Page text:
Although the critiques on the Western ways of easy war are well founded and offer good critiques, it broadly overlooks the changing landscape of warfare in general and its overall effects on the state and its citizens.Western states have done away with some of the major mechanisms to support states in conflict that disproportionately affects citizens, ie mass mobilization, rationing, drafts, but these are not the only ways that citizens can be affected. These mechanisms are equated with and closely tied to total war, which is not the dominant type of warfare in the 21st century. Rather, warfare for Western states in the 21st century has thus far been largely focused on addressing asymmetric and unconventional threats. To face these new threats Western states have relied upon technology in order to avoid the costs of total war, but with these methods come with new costs of non-traditional war.

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While Western states sell the public on minimal costs of wars, this is no such thing as cost free. By August 2016 the total costs of the US’ wars in Iraq, Afghanistan, Pakistan, and Syria have amounted to $4.79 trillion.[11] Complicating this further is that most of these costs add to the US’ debt. Interest costs from this debt will at least be $7.9 trillion as a result of these wars, which has been shown to have directly affected the ability of the US to in infrastructure and tens of thousands of jobs.[12]  Comparatively, the cost of the US’ involvement in the NATO intervention in Libya cost approximately $1.1 billion.[13] Though this shows that a reliance on air power alone, and working with NATO allies, can significantly lower the costs of war, it is by no means free and was only possible due to NATO supporting rebel forces on the ground in Libya.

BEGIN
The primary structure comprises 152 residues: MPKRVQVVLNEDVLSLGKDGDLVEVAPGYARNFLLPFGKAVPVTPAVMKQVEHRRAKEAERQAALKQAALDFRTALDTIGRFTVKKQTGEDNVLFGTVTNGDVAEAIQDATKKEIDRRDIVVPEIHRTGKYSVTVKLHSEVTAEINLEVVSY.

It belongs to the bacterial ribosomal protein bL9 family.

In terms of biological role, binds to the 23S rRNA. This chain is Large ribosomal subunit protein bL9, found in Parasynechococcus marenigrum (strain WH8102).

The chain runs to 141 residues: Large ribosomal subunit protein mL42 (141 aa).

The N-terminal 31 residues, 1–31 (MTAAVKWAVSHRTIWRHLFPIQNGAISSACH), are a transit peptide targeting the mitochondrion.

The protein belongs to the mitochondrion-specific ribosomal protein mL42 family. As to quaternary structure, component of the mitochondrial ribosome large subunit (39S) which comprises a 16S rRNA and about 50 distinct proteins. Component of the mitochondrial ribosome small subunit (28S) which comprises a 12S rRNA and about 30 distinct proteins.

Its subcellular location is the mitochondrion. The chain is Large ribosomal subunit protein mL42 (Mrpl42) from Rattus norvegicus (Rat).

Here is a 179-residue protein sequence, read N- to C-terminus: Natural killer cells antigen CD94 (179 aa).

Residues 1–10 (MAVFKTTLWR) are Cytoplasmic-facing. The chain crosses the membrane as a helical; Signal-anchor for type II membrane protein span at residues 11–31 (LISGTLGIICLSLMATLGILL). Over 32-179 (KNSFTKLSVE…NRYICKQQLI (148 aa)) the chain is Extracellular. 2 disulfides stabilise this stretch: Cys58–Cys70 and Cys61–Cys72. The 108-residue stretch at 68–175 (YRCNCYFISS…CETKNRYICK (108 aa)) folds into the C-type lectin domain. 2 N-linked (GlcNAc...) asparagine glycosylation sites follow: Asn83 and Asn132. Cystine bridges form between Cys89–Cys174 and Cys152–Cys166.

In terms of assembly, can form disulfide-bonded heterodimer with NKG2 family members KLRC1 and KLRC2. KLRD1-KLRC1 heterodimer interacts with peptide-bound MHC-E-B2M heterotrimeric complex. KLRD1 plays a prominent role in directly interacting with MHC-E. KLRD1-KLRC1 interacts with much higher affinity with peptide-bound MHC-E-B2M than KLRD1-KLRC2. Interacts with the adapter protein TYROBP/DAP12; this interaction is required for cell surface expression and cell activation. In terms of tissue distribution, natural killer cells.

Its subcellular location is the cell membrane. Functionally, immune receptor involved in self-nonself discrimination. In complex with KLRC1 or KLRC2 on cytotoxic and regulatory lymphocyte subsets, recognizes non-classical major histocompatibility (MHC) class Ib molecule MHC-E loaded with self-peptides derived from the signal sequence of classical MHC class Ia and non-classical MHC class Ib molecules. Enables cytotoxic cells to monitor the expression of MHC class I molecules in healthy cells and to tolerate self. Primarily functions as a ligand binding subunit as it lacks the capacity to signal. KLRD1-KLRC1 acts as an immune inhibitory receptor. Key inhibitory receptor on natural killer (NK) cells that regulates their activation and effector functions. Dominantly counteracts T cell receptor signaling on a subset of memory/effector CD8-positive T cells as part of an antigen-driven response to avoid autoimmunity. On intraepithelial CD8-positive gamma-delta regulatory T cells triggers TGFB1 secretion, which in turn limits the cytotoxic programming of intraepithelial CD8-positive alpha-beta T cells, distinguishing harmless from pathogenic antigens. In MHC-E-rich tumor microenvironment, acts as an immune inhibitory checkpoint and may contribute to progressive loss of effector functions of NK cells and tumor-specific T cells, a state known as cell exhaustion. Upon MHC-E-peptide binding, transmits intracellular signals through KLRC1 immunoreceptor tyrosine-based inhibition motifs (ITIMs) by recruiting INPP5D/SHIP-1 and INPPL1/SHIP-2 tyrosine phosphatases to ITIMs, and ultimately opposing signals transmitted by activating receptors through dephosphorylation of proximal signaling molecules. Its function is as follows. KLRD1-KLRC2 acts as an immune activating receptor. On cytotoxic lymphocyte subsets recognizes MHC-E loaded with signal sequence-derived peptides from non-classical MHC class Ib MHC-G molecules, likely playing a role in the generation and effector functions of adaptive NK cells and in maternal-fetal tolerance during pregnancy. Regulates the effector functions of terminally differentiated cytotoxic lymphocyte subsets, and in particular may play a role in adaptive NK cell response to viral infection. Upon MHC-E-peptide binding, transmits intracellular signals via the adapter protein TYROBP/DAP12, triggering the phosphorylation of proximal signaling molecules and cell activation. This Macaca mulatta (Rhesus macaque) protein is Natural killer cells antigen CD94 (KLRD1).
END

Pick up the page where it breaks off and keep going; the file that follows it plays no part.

Second to cost, but no less important or severe, is that there are no such thing as bloodless wars and Western states must recognize there are human costs to every war. Despite promises of minimal loss of life that is associated with selling easy war, causalities in Iraq and Afghanistan were in no way low. US military casualties in Afghanistan and Iraq from initial invasion up to March 3rd 2017 have amounted to 6,766.[14] Compared to the total wars of WW1 and WW2, this seems minor, though in the age of professional and small Western militaries, causalities are more significant. A possible result of this as the public becomes accustomed to limited or no casualties, the public will become hyper-sensitive and less accepting of deaths, thus providing a public pressure on the state to not seek war. In addition, what must be accounted for are the short and long term effects on civilians. In its intervention of Libya, NATO had no casualties and limited civilian casualties to 72 deaths.[15] However, the intervention directly led to Libya’s current Civil War that has caused over half a million people to flee the country, ongoing fighting, and the Islamic State to gain a foothold in the country.[16]